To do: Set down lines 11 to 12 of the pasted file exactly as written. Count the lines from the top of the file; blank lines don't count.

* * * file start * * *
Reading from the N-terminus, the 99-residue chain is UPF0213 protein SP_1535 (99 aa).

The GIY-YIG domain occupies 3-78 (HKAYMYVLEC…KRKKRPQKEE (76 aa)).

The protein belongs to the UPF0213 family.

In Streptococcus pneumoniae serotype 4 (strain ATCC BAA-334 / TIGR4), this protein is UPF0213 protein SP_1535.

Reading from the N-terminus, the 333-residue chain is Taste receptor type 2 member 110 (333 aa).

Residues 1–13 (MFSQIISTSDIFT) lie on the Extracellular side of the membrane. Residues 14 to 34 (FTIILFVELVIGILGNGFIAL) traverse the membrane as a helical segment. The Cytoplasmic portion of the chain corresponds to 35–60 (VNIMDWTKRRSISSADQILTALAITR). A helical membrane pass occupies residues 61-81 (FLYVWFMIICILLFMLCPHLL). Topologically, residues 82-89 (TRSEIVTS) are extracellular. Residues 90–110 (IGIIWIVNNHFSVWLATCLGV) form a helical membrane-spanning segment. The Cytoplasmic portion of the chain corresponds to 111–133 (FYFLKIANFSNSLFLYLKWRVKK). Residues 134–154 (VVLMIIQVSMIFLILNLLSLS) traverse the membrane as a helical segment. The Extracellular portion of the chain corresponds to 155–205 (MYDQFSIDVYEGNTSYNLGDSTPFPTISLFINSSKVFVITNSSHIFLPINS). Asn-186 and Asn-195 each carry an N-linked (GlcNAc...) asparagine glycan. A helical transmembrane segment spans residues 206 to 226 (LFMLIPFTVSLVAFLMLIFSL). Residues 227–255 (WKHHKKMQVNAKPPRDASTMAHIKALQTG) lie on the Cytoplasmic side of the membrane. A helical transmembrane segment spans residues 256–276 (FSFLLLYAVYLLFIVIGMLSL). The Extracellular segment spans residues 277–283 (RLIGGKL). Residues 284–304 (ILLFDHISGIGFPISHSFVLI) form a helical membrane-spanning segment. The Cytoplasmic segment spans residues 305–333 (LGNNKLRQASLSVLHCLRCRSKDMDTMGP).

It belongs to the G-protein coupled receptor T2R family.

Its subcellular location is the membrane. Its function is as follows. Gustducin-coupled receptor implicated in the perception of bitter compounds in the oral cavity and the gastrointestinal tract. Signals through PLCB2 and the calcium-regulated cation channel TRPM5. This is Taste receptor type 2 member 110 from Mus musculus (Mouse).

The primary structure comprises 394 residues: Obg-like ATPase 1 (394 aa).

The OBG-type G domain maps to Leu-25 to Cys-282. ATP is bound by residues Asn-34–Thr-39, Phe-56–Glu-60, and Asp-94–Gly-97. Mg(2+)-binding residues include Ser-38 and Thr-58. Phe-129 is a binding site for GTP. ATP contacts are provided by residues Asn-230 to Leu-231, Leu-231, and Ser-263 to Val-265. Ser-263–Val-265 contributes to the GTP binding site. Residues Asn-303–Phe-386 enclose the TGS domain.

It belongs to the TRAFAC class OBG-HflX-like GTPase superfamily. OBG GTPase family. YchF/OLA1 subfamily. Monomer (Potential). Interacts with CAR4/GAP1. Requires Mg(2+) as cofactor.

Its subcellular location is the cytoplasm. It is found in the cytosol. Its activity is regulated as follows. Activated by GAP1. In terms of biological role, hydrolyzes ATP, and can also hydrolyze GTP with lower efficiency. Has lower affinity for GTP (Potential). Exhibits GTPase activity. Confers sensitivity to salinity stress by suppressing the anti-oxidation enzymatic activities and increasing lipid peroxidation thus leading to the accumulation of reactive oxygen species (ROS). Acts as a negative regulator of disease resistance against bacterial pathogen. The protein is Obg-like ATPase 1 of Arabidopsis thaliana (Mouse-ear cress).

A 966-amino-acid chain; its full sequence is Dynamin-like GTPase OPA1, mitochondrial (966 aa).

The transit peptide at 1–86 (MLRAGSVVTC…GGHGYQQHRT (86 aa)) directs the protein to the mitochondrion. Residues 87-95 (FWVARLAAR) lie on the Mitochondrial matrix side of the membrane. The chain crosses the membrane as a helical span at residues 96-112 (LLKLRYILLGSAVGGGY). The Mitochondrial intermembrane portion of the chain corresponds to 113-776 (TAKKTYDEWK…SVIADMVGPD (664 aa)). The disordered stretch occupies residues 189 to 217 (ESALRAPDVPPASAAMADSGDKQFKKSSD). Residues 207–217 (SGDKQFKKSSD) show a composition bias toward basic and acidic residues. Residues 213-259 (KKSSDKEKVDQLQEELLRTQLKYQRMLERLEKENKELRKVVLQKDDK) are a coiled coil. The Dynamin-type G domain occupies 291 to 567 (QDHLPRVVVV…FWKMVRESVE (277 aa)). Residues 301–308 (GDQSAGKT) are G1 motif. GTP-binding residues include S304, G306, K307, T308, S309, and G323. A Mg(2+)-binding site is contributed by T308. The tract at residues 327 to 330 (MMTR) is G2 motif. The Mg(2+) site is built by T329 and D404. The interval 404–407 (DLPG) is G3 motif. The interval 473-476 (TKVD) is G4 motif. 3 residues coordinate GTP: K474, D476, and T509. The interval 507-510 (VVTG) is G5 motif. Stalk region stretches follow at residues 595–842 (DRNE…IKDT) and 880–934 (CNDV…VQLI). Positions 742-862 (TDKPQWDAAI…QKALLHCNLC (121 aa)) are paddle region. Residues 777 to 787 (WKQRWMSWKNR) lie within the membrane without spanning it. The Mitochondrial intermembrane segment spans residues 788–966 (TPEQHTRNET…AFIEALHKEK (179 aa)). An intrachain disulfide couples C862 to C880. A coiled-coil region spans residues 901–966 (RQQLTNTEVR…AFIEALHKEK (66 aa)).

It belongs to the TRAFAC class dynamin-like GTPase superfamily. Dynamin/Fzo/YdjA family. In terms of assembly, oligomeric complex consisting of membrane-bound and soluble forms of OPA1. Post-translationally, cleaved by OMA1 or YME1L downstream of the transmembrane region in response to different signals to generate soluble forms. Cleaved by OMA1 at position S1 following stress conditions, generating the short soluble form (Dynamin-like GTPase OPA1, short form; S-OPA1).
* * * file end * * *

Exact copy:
It belongs to the TRAFAC class OBG-HflX-like GTPase superfamily. OBG GTPase family. YchF/OLA1 subfamily. Monomer (Potential). Interacts with CAR4/GAP1. Requires Mg(2+) as cofactor.

Its subcellular location is the cytoplasm. It is found in the cytosol. Its activity is regulated as follows. Activated by GAP1. In terms of biological role, hydrolyzes ATP, and can also hydrolyze GTP with lower efficiency. Has lower affinity for GTP (Potential). Exhibits GTPase activity. Confers sensitivity to salinity stress by suppressing the anti-oxidation enzymatic activities and increasing lipid peroxidation thus leading to the accumulation of reactive oxygen species (ROS). Acts as a negative regulator of disease resistance against bacterial pathogen. The protein is Obg-like ATPase 1 of Arabidopsis thaliana (Mouse-ear cress).